From the Economist, with arguments not exactly settled by the comparison.
Reality/fear is that too much of China's growth is via capital investment. Compared to other economies, that part seems undeniable. But like with India, we're talking continental-sized economies where hundreds of millions of rural poor are still left behind, so investment is clearly in order for a very long time.
The per capita comparison, however, shows how China remains a poor country by modern standards.
Another interesting tidbit:
China's rising investment and falling consumption as a share of GDP are commonly portrayed as an economic anomaly. Yet this pattern is normal in a rapidly industrializing country. In a traditional agricultural economy farmers consume most of their income, but once industrialisation gets under way a rising share of national income goes to owners of capital, who invest it in factories and the like. Investment rises as a share of GDP, and consumption falls. During their peak periods of industrialisation, South Korea and Japan saw an even sharper rise in investment relative to GDP than China has seen over the past 20 years.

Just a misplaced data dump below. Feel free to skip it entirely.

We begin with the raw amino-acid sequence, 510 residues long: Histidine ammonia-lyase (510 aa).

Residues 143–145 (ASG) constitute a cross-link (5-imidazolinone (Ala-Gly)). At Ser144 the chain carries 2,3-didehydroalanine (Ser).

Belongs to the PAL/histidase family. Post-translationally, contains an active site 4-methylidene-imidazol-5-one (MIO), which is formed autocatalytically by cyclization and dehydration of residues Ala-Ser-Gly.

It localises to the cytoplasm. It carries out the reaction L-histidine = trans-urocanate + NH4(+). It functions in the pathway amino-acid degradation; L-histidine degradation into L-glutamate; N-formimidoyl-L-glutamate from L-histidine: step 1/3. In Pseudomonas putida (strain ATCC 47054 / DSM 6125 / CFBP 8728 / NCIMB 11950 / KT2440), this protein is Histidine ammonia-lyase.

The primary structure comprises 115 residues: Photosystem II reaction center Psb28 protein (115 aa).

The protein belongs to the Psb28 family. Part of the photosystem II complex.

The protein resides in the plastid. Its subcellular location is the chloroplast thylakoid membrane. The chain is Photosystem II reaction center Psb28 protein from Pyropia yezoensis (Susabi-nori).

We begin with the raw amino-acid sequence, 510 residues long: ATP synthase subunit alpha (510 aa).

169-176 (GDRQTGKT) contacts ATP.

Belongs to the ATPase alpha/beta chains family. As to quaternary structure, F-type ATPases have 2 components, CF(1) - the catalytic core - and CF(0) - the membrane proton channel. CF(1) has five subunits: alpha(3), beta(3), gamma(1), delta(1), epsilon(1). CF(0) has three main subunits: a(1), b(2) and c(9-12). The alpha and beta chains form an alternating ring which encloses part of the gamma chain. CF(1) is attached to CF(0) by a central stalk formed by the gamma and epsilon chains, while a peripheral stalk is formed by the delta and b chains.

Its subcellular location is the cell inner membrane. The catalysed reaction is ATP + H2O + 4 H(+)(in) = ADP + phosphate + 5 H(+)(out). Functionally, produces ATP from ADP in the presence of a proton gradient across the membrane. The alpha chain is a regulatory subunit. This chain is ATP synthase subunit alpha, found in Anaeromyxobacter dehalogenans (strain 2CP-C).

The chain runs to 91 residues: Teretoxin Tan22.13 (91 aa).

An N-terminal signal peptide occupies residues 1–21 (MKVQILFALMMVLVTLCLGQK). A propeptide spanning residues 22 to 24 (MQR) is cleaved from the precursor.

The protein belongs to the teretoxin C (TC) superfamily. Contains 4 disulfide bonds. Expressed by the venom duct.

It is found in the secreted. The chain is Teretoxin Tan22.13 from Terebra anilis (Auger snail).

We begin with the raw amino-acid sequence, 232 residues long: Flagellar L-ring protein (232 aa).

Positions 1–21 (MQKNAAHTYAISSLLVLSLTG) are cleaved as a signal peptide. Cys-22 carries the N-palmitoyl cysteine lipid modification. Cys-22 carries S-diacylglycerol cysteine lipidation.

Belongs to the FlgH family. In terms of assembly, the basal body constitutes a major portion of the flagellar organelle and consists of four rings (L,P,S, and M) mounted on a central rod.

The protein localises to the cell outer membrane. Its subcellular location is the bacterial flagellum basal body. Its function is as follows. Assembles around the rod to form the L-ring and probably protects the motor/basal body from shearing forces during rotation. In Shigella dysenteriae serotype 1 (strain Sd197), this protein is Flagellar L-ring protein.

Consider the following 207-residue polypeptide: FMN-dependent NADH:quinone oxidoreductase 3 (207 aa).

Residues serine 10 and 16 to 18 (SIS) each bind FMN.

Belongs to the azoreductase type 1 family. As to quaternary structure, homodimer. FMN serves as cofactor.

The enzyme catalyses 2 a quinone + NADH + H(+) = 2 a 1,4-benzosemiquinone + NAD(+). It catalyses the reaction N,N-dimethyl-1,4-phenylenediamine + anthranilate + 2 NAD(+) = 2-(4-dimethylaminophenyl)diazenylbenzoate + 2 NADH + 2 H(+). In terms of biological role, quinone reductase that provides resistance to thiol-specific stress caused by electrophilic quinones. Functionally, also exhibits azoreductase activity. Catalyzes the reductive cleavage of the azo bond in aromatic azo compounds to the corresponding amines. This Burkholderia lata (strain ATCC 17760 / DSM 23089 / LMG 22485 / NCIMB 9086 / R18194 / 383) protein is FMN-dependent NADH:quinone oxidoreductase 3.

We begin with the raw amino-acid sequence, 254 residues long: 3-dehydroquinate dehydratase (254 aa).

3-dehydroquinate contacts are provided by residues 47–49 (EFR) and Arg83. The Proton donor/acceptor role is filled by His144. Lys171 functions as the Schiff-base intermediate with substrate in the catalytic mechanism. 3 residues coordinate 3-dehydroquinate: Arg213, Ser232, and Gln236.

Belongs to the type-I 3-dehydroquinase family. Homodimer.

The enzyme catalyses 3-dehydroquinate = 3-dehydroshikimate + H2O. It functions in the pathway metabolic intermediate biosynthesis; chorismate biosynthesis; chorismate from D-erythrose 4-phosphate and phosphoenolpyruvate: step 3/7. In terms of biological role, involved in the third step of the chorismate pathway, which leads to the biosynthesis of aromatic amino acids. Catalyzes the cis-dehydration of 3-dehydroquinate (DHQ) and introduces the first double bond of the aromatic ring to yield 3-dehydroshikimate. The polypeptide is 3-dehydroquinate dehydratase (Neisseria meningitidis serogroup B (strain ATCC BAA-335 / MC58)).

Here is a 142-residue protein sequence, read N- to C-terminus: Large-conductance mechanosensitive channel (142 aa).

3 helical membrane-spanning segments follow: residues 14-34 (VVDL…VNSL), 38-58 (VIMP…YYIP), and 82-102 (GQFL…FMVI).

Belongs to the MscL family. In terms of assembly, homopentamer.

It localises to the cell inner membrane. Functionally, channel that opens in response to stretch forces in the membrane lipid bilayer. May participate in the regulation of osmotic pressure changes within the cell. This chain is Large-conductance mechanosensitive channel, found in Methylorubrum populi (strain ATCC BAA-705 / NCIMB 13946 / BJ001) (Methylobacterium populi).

You can call this the glass-half-full argument on China's long-term growth, and it's just as true or no more false than the half-empty variant: coastal China must shift from extensive to intensive growth, and there the labor crunch and demographic aging will force evolutions very similar to a developed economy. But interior China is another whole economy ready to take off - again - like China Coastal has for 2-3 decades. Of course, not being coastal will make this a far harder task in terms of attracting FDI and the manufacturing it enables.
But that just speaks to a certain economic slowdown that is inevitable. We have a strong West Germany economy (Coastal China) being forced to bring along/accommodate/prioritize somewhat an East Germany (interior China). Coastal China/Beijing will do this for political stability reasons, but slow down the overall economy it will - even as it assured plenty of long-term growth and development (all that urbanization, for example).
Ah, the complexity of modern China.